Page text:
Whitacre Named New GM Chairman

By Kendra Marr
Washington Post Staff Writer
Wednesday, June 10, 2009

General Motors announced yesterday that Edward E. Whitacre Jr., former chairman and chief executive of AT&T, will take the helm of the revamped automaker.

GM expects Whitacre to become chairman of the board when the restructured automaker emerges from bankruptcy protection late this summer.

"He's demonstrated leadership in a very important industry that was going through change," said interim GM chairman Kent Kresa, who led the candidate search. The Obama administration picked Whitacre from Kresa's list of front-runners.

Whitacre, 67, has led AT&T and its predecessor companies from 1990 to 2007. He started his telecommunications career at Southwestern Bell, and grew the company through several mergers and sales, including that of AT&T in 2005.

"The fact that he had done so many acquisitions and integrated them so well says a lot about his ability to form culture, create excitement and keep the organization humming and moving forward," Kresa said.

Whitacre is on the boards of ExxonMobil and the Burlington Northern Santa Fe Corp. He holds an industrial engineering degree from Texas Tech University.

"I am honored to be able to serve GM at this critical juncture and take part in its reinvention," Whitacre said in a statement.

Kresa, along with current board members GM chief executive Frederick A. Henderson, Philip A. Laskawy, Kathryn V. Marinello, Erroll B. Davis Jr. and E. Neville Isdell, will "serve as the nucleus" of the new GM board, the company said in a statement. The six remaining board members will "most likely retire no later than the approval of the sale of GM assets to the new entity," GM said.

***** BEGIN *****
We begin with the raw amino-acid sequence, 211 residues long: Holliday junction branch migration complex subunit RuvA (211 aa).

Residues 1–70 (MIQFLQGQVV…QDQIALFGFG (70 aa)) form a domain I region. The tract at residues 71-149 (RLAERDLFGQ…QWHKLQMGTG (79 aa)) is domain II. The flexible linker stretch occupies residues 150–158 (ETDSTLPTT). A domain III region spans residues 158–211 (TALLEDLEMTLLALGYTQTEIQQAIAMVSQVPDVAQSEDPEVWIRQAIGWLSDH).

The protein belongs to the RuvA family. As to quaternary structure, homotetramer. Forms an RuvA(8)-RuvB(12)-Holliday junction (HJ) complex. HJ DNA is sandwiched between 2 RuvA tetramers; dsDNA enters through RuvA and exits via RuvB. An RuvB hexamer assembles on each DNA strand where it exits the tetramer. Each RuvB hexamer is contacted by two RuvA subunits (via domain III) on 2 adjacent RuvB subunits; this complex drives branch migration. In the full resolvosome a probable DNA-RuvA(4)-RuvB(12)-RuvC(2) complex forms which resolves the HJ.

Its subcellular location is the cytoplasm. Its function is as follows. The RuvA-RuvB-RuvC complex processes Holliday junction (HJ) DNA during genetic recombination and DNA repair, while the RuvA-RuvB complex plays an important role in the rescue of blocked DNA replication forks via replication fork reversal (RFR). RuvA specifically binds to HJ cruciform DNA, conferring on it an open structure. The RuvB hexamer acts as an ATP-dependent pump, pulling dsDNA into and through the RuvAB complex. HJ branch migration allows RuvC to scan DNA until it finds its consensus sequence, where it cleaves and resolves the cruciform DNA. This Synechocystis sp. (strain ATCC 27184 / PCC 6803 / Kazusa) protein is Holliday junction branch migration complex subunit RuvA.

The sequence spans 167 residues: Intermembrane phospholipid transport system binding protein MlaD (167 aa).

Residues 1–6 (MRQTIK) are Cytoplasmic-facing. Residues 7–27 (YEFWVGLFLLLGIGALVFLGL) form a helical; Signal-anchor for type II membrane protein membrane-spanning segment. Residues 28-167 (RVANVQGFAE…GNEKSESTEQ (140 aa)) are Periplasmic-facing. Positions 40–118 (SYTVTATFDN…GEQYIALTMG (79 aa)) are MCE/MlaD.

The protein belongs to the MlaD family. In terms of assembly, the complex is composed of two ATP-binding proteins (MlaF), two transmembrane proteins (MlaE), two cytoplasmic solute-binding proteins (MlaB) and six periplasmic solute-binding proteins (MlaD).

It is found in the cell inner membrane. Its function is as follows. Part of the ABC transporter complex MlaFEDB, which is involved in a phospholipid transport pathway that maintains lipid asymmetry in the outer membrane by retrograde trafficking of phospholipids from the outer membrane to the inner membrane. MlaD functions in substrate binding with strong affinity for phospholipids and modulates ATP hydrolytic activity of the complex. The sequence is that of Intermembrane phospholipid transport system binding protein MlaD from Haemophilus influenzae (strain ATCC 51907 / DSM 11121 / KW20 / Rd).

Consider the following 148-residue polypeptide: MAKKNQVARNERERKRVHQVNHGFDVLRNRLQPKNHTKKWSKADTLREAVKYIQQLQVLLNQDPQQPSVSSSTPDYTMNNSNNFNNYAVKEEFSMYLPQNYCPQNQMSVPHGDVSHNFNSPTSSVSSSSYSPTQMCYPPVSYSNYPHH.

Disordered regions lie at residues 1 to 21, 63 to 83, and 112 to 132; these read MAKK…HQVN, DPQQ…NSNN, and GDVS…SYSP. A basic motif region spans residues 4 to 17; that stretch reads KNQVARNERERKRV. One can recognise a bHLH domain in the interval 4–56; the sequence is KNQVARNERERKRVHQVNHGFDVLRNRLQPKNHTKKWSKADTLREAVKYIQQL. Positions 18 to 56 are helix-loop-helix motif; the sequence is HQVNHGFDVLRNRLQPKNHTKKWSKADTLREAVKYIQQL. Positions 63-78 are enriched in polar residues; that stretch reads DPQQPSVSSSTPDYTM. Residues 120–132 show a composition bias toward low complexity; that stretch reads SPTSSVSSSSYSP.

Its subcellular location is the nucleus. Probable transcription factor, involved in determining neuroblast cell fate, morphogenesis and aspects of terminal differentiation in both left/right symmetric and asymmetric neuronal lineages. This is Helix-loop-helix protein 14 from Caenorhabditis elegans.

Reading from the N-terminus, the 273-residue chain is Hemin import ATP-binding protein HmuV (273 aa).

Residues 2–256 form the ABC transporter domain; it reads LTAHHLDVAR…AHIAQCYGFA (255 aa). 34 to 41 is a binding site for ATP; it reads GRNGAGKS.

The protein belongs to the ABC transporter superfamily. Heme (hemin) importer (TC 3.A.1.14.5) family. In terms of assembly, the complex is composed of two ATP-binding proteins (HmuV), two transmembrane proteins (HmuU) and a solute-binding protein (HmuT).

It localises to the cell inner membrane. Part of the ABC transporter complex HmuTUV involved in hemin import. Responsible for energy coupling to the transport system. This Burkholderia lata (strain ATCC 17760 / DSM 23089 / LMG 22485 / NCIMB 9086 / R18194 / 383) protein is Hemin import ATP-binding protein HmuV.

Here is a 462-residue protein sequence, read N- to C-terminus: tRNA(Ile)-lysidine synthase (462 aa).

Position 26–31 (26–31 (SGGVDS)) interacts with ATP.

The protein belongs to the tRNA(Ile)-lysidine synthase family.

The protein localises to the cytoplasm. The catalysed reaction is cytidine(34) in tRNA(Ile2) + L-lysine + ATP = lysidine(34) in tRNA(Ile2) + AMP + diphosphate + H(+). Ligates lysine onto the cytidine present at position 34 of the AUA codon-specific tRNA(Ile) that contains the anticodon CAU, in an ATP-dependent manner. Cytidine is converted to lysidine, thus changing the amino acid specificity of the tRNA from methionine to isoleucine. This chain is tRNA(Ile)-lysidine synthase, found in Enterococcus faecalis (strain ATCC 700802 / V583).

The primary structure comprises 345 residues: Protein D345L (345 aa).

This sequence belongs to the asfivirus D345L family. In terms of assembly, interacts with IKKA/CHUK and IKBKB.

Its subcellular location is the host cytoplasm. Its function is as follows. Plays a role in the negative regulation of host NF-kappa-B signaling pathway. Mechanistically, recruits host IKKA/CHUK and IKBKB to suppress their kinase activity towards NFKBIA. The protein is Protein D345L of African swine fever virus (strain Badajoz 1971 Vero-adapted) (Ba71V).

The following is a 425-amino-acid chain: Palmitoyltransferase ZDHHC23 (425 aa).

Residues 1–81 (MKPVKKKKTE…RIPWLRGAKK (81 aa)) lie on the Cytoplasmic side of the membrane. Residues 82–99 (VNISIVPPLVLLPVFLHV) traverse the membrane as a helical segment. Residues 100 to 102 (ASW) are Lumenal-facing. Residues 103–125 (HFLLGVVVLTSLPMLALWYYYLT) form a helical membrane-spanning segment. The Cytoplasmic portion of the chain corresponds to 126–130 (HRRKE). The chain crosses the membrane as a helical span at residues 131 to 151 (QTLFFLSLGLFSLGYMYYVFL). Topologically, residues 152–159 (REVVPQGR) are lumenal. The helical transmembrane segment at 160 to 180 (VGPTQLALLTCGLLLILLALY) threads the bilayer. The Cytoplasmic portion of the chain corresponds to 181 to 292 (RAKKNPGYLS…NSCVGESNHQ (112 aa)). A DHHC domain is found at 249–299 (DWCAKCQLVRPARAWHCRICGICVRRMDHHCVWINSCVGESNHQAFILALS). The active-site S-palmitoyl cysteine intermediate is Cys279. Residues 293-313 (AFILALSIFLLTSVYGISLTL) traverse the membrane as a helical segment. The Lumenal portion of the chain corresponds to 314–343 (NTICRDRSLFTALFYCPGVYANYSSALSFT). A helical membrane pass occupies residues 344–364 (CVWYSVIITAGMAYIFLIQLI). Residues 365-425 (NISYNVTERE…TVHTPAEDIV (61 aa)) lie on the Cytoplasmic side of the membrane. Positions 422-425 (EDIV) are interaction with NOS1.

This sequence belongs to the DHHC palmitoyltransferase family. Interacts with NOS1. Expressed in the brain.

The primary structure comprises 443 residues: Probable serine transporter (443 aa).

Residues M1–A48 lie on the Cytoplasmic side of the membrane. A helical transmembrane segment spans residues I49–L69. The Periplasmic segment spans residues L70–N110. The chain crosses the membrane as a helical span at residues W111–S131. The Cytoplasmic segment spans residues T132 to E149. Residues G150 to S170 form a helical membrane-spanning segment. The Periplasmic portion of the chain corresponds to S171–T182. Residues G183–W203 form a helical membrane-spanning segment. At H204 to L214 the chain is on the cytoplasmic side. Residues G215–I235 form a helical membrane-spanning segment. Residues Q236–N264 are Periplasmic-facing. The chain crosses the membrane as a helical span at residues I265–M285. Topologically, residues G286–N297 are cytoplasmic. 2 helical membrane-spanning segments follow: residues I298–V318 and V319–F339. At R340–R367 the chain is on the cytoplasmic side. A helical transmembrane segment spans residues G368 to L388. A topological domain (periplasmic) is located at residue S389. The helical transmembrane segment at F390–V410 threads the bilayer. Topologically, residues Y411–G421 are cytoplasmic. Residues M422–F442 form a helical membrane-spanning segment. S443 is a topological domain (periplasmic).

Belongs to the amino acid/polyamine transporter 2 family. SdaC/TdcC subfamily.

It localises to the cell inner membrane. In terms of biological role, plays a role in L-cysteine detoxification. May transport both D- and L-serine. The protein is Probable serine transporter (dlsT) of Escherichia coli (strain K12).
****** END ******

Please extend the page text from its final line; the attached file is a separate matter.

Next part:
Kresa is leading the search for four more directors to serve on the new GM board and has been regularly consulting with Steven Rattner, chief of President Obama's auto task force. Ultimately, the Obama administration will have a say in who serves on the panel. The United States will own a majority stake in the new GM.

The Canadian government and the United Auto Workers' retiree health care trust will nominate one director each, bringing the total to 13 directors.

View all comments that have been posted about this article.

© 2009 The Washington Post Company